More landlords are applying to evict renters for own use as rents soar in Ontario
As Ontario faces a chronic shortage of housing and rapidly climbing rents, landlords want their units back for own use to evict their tenants.
In 2022, the Landlord and Tenant Board, which adjudicates rental-housing disputes in the province, received more than 5,550 eviction applications in which landlords sought units for themselves, family members or new buyers. That was an increase of 41% from 2019, according to numbers provided by the province.
The surge is being driven by communities outside of Toronto. In the city itself, the volume of “own-use” filings in 2022 was largely the same as in 2019. In the rest of the province, however, such filings have soared by 59 per cent.
The number facing pressure to leave their homes for their landlord, a member of their landlord’s immediate family, a caregiver or a new homebuyer has bounced back from the lows seen during the pandemic. In 2020, there were 864 filings, and last year, there were 762 — the lowest rates seen since at least 2017.
Tenants’ advocates say the spike in eviction filings is hardly a coincidence, given the massive financial upside to finding new tenants. Most people who rent homes in the province are covered by rent control, which holds landlords to modest annual rent increases. This year, the maximum allowable hike is 2.5 per cent.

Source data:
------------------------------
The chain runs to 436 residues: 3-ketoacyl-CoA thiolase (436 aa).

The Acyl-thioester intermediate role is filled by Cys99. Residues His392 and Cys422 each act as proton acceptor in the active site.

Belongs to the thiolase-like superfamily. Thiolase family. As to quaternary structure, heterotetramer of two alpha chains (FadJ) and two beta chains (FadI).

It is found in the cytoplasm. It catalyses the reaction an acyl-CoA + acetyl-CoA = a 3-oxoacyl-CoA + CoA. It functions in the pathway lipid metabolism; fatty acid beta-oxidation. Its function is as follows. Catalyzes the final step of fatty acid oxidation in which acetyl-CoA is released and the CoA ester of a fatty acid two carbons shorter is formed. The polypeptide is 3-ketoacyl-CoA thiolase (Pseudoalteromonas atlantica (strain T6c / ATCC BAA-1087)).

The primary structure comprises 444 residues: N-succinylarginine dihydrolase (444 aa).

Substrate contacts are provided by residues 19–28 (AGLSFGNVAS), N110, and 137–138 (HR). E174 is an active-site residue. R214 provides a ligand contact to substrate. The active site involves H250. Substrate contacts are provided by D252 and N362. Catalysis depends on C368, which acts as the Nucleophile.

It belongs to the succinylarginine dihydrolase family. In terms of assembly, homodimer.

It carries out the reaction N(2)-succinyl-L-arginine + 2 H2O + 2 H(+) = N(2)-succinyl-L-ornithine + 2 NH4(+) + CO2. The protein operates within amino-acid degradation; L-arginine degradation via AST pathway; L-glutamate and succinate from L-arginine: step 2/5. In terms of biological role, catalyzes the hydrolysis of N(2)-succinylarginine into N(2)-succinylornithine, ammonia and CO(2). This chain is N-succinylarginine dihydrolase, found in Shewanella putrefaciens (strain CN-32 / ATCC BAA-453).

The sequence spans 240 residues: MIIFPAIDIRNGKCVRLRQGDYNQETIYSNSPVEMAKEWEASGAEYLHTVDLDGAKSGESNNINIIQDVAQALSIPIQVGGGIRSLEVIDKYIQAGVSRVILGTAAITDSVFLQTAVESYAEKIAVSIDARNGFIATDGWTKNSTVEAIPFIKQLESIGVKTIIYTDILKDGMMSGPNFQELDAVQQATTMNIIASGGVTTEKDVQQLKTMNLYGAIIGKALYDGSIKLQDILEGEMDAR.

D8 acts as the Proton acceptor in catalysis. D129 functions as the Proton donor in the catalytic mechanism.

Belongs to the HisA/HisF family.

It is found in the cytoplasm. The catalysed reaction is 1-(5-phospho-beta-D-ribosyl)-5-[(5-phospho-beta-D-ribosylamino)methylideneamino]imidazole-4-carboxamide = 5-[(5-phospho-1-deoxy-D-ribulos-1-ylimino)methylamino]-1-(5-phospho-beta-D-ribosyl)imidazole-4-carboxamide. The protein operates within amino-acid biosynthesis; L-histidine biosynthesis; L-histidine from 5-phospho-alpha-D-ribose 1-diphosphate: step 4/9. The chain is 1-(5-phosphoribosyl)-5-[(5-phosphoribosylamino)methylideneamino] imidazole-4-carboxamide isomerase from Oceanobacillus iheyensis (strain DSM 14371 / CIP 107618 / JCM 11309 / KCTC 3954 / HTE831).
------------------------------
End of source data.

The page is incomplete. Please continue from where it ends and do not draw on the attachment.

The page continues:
But when units are vacated, landlords can sign leases with new tenants at whatever rents the market will bear. And because the housing market has chronically low supply, rents are soaring. In Toronto, the average two-bedroom unit is listed for more than $3,200 a month, according to Rentals.ca, up 17 per cent over the past year.
“It’s difficult to believe that, over that period of time, suddenly more landlords and their family members just feel like moving,” said Benjamin Ries, executive director of South Etobicoke Community Legal Services, which often works with low-income tenants on housing disputes.
At a time of high inflation and rising mortgage rates, there is incentive for landlords to “get the most money out of the property that they can,” he added.
There are legitimate uses of own-use evictions. Ontario law allows a landlord to evict a tenant if the landlord intends to live in the rental unit, or if their immediate family members intend to do so. If a landlord agrees to sell a rental property and the buyer needs the home for themselves or their immediate family members, as a valid reason for eviction.